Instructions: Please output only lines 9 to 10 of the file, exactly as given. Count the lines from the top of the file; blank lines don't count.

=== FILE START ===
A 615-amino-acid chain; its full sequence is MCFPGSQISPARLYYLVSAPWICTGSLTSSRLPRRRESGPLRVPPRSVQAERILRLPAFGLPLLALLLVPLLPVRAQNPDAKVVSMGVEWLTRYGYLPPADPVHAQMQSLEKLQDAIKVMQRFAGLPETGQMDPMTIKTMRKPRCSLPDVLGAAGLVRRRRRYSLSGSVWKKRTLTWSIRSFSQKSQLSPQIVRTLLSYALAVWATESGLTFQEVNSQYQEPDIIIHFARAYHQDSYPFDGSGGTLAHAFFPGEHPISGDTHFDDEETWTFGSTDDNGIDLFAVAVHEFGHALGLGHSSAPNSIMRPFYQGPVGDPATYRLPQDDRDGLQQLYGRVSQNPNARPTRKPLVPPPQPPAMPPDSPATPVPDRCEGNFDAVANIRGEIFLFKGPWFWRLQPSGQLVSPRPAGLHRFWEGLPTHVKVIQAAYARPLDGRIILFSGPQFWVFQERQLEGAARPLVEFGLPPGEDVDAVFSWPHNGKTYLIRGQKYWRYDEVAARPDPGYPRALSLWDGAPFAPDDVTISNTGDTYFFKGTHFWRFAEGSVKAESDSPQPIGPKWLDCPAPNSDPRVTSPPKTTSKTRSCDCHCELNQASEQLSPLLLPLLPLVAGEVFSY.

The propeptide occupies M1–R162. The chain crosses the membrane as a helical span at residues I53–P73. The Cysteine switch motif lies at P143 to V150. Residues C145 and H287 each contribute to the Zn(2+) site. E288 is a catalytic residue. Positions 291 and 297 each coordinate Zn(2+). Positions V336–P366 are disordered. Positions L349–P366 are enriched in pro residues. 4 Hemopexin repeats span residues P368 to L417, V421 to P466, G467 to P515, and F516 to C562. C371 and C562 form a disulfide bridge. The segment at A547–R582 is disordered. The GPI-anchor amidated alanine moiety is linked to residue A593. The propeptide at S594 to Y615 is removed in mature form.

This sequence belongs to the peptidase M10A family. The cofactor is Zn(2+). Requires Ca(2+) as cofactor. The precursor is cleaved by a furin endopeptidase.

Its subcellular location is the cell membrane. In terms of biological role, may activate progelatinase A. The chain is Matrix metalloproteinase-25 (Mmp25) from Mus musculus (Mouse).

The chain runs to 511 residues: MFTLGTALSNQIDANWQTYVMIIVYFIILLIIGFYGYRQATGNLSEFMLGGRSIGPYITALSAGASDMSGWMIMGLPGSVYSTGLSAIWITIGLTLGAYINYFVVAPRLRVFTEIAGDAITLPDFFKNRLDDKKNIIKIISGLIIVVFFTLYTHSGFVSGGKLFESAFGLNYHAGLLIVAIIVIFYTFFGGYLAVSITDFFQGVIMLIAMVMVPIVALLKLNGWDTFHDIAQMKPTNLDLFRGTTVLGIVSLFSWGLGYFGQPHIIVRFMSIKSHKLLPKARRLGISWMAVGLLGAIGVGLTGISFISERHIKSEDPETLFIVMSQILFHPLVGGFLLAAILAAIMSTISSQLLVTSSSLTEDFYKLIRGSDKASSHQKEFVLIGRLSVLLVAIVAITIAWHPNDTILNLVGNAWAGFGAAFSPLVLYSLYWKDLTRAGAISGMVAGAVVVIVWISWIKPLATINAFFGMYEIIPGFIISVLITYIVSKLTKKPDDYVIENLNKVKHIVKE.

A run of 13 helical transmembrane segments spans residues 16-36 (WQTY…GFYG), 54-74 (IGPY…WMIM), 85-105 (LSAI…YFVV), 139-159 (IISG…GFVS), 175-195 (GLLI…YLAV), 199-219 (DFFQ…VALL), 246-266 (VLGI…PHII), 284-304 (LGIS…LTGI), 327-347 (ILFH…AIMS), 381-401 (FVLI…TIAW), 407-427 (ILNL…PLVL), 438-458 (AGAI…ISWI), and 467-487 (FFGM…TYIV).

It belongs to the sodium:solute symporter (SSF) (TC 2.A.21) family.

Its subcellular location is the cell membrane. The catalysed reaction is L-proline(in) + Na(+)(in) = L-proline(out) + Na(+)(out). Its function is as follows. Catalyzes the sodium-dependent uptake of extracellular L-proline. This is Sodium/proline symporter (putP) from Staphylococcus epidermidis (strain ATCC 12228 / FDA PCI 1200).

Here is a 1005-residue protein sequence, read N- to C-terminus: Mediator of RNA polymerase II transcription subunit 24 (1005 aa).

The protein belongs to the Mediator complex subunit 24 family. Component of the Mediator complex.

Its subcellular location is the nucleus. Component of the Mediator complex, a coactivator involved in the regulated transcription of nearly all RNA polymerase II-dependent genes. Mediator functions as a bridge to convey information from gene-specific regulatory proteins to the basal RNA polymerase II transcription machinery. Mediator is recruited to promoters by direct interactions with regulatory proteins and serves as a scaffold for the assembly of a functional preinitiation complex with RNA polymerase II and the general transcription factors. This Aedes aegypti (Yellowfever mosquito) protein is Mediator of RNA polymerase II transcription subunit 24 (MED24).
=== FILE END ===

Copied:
Here is a 1005-residue protein sequence, read N- to C-terminus: Mediator of RNA polymerase II transcription subunit 24 (1005 aa).

The protein belongs to the Mediator complex subunit 24 family. Component of the Mediator complex.